Assessing High Quality Agricultural Lands Through the Ecosystem Services Lens: Insights from a Rapidly Urbanizing Agricultural Region in the Western United States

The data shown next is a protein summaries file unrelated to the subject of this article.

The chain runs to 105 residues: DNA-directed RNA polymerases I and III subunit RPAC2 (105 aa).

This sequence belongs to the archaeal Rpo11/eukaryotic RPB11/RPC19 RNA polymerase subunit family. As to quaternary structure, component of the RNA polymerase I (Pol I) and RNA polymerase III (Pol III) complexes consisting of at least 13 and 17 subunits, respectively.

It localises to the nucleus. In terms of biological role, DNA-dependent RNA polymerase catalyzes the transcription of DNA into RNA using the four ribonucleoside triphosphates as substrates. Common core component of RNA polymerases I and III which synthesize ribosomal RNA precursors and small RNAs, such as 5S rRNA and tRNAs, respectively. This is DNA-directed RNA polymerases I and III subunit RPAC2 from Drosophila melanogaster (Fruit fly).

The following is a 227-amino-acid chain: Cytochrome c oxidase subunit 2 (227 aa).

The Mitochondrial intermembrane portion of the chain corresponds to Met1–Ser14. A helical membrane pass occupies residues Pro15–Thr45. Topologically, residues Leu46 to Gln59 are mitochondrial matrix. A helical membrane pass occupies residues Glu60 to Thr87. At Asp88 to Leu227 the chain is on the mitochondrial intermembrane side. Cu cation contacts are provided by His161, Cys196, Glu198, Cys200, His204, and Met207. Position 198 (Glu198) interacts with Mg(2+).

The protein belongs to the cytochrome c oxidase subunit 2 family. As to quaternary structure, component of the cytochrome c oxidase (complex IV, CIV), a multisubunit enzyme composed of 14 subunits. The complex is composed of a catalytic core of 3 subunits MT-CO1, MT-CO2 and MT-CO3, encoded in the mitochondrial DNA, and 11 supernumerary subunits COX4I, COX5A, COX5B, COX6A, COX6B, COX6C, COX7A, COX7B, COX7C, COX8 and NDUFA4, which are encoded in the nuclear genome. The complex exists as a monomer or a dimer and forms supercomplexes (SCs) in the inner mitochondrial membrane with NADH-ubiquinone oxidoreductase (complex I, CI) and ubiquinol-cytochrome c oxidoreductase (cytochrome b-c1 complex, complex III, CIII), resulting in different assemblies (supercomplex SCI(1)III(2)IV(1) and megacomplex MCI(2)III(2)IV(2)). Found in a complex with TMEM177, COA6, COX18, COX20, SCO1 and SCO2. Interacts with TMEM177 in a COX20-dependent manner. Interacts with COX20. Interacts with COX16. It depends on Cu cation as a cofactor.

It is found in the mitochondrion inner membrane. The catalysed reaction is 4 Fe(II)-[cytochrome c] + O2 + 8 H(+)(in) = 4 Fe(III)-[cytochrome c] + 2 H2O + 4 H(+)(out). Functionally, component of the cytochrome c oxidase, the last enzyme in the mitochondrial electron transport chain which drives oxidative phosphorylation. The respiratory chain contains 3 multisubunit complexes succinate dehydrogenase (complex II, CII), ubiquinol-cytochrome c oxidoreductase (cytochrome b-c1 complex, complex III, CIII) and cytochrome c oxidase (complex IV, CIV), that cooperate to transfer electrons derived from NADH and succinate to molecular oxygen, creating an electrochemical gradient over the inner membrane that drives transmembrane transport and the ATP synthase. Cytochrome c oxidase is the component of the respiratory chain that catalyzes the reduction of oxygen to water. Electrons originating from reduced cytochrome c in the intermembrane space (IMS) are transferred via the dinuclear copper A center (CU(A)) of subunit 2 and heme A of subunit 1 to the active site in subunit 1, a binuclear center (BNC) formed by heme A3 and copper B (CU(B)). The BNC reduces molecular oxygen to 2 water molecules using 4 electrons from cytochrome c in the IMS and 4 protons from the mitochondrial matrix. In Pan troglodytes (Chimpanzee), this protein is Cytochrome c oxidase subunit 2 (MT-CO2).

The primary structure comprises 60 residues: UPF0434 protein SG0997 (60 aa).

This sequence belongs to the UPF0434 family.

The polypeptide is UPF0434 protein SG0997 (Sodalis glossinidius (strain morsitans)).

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Globally, as the human population increases, so does the demand for developable land. More than ever, agricultural land is being developed to meet housing and commercial needs, but at the same time is necessary for food security and other critical ecosystem services (ES). High quality agricultural lands (i.e. those which can support high yields, a diversity of crops, and are resilient to climate change) may play an important role in balancing the demand for housing, food, and other ES. In this paper, we used the Ecosystem Service framework to investigate the quality of agricultural lands beyond that of their value for food production. We conducted our study in the Treasure Valley, Idaho, where the issue of agricultural land loss is particularly relevant due to severe development pressure, few restrictions on land use, and limited arable land. We quantified the relationships between agricultural land quality and ES supply in 2016, and then measured how ES supply is likely to change in the future under a “Business as Usual” land use scenario. We found that higher quality agricultural land was associated with food provision, livestock crop production, and nitrogen retention, whereas lower quality agricultural land was associated with carbon sequestration, habitat quality, and recreation. Urban development is projected to occur disproportionately on higher quality agricultural land. Over 15 times more higher quality agricultural land will be developed between 2016 and 2050 compared to lower quality agricultural land. With the expected loss of agricultural land to development, the landscape in 2050 will have a lower supply of four of the six chosen ES compared to 2016. We found that livestock crop production will decrease the most over the time period (−28.8%) followed by food provision (−22.8%), nitrogen retention (−19.3%), and habitat quality (−7.4%). However, carbon sequestration (+5.5%) and recreation (+1.6%) will increase. Overall, we found strong evidence that certain ES are associated with varying levels of agricultural land quality and higher quality agricultural land was shown to be particularly vulnerable to urban development. Our results suggest the need to consider additional values of agricultural land beyond its use for food production. We recommend the implementation of policies that consider the trade-offs of developing on varying quality of agricultural land to help balance the many competing demands of our lands.